The nastiness and venom is so thick there, but it’s worth remembering that their actual numbers are thankfully small and closed, as are their minds. That does not mean that it’s to be tolerated or accepted. Decent people have the obligation to say “We don’t accept this, this is wrong!” as loudly and forcefully as we can.
We will prevail in the long run, but not by tolerating this kind of malevolence.
This is one case in which I will not be tolerant!
Comment by TRDaggett — October 13, 2007 @ 11:51 am
Thursday, October 11, 2007
Even when talking about someone like president Bush, who's record of failure should speak for itself, he's stated how much 'respect he has for the man'. Sometimes when Chris says things like that it almost makes my head spin around and I think, did he really just say that?
What's equally weird are the times when he really seems to be back within the bounds of reality. Sure, if you're honest with yourself your feelings can change about certain things as you grow and learn, but as I've watched Chris over the years it appears depending on the day, his mood, or something unknown [to me] that he'll be on opposite sides of the issue.
It's like there's two separate Chris Matthews, one voice coming from his head and the other coming from his heart.
Now regarding Greenspan's comments tonight about how social security should ultimately be 'fixed', he says that cutting entitlements will have to be done.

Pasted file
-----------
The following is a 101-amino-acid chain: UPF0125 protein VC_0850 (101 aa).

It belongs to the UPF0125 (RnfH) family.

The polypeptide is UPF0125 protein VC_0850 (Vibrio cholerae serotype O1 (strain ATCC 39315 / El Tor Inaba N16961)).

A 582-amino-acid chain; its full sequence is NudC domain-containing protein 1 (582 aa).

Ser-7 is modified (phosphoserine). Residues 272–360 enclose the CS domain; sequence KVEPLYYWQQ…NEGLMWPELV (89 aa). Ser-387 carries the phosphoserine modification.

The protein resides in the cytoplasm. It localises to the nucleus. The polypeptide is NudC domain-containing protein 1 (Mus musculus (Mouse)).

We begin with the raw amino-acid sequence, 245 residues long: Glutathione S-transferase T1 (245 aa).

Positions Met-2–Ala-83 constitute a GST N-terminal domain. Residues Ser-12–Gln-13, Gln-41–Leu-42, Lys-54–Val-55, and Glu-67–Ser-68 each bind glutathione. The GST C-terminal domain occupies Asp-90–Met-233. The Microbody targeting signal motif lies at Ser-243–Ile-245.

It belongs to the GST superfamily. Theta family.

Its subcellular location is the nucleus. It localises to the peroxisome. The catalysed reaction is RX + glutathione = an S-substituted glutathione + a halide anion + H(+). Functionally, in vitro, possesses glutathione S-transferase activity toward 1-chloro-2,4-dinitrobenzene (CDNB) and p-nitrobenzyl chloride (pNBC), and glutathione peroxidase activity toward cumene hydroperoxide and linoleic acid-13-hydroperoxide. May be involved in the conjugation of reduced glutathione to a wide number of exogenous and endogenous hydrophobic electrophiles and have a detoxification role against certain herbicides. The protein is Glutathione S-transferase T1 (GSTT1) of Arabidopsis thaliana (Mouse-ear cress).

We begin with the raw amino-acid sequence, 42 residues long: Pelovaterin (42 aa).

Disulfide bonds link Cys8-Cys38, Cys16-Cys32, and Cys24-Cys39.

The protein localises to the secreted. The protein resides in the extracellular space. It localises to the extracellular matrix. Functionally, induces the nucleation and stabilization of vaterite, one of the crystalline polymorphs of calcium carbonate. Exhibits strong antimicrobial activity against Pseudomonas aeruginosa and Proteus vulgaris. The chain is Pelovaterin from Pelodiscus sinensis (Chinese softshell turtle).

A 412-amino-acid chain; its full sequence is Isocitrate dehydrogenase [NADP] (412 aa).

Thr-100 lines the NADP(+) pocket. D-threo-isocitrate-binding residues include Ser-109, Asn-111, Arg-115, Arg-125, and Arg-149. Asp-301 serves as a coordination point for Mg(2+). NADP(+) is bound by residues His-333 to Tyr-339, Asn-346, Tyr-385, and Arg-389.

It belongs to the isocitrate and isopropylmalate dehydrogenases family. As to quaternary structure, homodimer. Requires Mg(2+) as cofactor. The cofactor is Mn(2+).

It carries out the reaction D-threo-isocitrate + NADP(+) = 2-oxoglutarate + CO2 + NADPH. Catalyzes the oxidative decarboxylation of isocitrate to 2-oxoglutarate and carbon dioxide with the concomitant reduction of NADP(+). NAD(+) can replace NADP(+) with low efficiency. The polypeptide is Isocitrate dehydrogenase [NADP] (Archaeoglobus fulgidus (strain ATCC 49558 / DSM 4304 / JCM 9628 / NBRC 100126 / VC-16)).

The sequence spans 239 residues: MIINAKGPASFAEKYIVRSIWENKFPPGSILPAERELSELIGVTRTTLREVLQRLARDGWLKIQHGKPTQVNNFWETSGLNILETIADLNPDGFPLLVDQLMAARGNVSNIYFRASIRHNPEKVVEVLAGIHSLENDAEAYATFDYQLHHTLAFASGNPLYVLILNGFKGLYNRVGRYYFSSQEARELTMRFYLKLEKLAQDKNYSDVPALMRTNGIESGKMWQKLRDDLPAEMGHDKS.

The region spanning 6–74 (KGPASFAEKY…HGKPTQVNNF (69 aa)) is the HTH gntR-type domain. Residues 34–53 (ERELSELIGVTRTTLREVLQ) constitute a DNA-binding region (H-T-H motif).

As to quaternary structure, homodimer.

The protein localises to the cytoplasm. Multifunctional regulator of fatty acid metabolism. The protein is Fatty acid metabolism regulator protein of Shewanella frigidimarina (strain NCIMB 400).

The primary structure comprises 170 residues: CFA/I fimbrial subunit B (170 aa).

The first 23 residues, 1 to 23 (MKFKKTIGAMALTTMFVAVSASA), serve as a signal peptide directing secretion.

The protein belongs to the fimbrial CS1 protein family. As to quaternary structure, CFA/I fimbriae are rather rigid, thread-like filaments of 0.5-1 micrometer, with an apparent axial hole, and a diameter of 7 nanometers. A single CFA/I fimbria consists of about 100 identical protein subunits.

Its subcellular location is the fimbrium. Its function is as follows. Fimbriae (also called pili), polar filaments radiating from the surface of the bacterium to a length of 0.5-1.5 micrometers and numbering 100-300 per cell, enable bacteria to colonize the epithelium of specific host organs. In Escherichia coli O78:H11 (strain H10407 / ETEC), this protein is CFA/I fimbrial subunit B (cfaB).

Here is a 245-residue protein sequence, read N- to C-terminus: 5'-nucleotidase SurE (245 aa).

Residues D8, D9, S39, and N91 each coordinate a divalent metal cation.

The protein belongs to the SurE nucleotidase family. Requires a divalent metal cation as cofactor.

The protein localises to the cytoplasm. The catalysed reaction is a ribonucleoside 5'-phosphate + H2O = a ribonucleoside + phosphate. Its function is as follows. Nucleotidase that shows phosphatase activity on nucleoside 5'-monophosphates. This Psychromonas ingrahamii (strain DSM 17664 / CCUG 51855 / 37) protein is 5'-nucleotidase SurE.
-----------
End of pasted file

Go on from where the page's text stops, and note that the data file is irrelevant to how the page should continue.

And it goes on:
Now I'm currently "living" on a single social security disability payment each month, similar to what retirees with no other source of income do (I have no 'assets' whatsoever).
I'm just trying to think about what they're supposed to do if their benefits are reduced.
Barely above the poverty line as it is, there is no way that they should have to even contemplate trying to get by on less than they already have, especially when the rich are getting richer (and growing in numbers). Greenspan's cold assessment doesn't include those factors it seems.
They seemed to dance around the fact that one of the major factors in the equation is the massive profits the HMOs and pharmaceutical companies suck out of the system, made worse by raising their rates far above the rate of inflation. The subject about reigning in that major problem is rarely mentioned, and when it is, the agents of the health care lobby (and their partners on strategic government committees) come to their rescue.